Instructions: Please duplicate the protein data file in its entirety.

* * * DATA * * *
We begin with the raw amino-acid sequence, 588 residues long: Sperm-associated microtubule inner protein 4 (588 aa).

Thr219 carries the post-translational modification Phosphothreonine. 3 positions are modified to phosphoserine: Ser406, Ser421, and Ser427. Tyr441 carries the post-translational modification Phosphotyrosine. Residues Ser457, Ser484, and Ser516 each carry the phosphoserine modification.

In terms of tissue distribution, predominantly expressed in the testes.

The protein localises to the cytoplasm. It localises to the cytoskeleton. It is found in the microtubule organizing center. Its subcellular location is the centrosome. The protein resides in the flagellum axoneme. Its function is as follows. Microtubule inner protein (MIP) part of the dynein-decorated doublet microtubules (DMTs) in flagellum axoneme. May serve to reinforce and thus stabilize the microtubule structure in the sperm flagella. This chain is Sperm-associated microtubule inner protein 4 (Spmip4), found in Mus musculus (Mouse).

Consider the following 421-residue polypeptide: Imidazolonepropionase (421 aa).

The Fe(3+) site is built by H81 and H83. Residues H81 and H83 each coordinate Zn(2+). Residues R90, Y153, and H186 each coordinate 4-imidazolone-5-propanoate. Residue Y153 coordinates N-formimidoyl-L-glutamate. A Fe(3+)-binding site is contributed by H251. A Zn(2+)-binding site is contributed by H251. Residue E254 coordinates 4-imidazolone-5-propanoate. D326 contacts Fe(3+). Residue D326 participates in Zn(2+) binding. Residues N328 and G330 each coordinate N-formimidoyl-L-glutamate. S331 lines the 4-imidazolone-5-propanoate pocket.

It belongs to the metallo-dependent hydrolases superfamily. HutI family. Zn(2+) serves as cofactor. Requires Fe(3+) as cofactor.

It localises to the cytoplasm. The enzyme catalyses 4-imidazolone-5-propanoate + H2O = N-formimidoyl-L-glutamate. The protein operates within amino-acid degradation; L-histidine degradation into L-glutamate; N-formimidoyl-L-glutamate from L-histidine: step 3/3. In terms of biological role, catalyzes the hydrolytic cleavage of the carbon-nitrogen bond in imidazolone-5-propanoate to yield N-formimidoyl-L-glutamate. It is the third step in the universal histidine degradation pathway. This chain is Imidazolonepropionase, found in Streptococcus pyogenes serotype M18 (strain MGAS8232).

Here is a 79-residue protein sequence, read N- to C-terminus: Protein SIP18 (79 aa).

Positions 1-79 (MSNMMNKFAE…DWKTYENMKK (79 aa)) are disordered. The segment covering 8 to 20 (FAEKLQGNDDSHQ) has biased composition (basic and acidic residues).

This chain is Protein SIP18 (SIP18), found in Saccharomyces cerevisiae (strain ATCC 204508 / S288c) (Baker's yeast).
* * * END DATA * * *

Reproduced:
We begin with the raw amino-acid sequence, 588 residues long: Sperm-associated microtubule inner protein 4 (588 aa).

Thr219 carries the post-translational modification Phosphothreonine. 3 positions are modified to phosphoserine: Ser406, Ser421, and Ser427. Tyr441 carries the post-translational modification Phosphotyrosine. Residues Ser457, Ser484, and Ser516 each carry the phosphoserine modification.

In terms of tissue distribution, predominantly expressed in the testes.

The protein localises to the cytoplasm. It localises to the cytoskeleton. It is found in the microtubule organizing center. Its subcellular location is the centrosome. The protein resides in the flagellum axoneme. Its function is as follows. Microtubule inner protein (MIP) part of the dynein-decorated doublet microtubules (DMTs) in flagellum axoneme. May serve to reinforce and thus stabilize the microtubule structure in the sperm flagella. This chain is Sperm-associated microtubule inner protein 4 (Spmip4), found in Mus musculus (Mouse).

Consider the following 421-residue polypeptide: Imidazolonepropionase (421 aa).

The Fe(3+) site is built by H81 and H83. Residues H81 and H83 each coordinate Zn(2+). Residues R90, Y153, and H186 each coordinate 4-imidazolone-5-propanoate. Residue Y153 coordinates N-formimidoyl-L-glutamate. A Fe(3+)-binding site is contributed by H251. A Zn(2+)-binding site is contributed by H251. Residue E254 coordinates 4-imidazolone-5-propanoate. D326 contacts Fe(3+). Residue D326 participates in Zn(2+) binding. Residues N328 and G330 each coordinate N-formimidoyl-L-glutamate. S331 lines the 4-imidazolone-5-propanoate pocket.

It belongs to the metallo-dependent hydrolases superfamily. HutI family. Zn(2+) serves as cofactor. Requires Fe(3+) as cofactor.

It localises to the cytoplasm. The enzyme catalyses 4-imidazolone-5-propanoate + H2O = N-formimidoyl-L-glutamate. The protein operates within amino-acid degradation; L-histidine degradation into L-glutamate; N-formimidoyl-L-glutamate from L-histidine: step 3/3. In terms of biological role, catalyzes the hydrolytic cleavage of the carbon-nitrogen bond in imidazolone-5-propanoate to yield N-formimidoyl-L-glutamate. It is the third step in the universal histidine degradation pathway. This chain is Imidazolonepropionase, found in Streptococcus pyogenes serotype M18 (strain MGAS8232).

Here is a 79-residue protein sequence, read N- to C-terminus: Protein SIP18 (79 aa).

Positions 1-79 (MSNMMNKFAE…DWKTYENMKK (79 aa)) are disordered. The segment covering 8 to 20 (FAEKLQGNDDSHQ) has biased composition (basic and acidic residues).

This chain is Protein SIP18 (SIP18), found in Saccharomyces cerevisiae (strain ATCC 204508 / S288c) (Baker's yeast).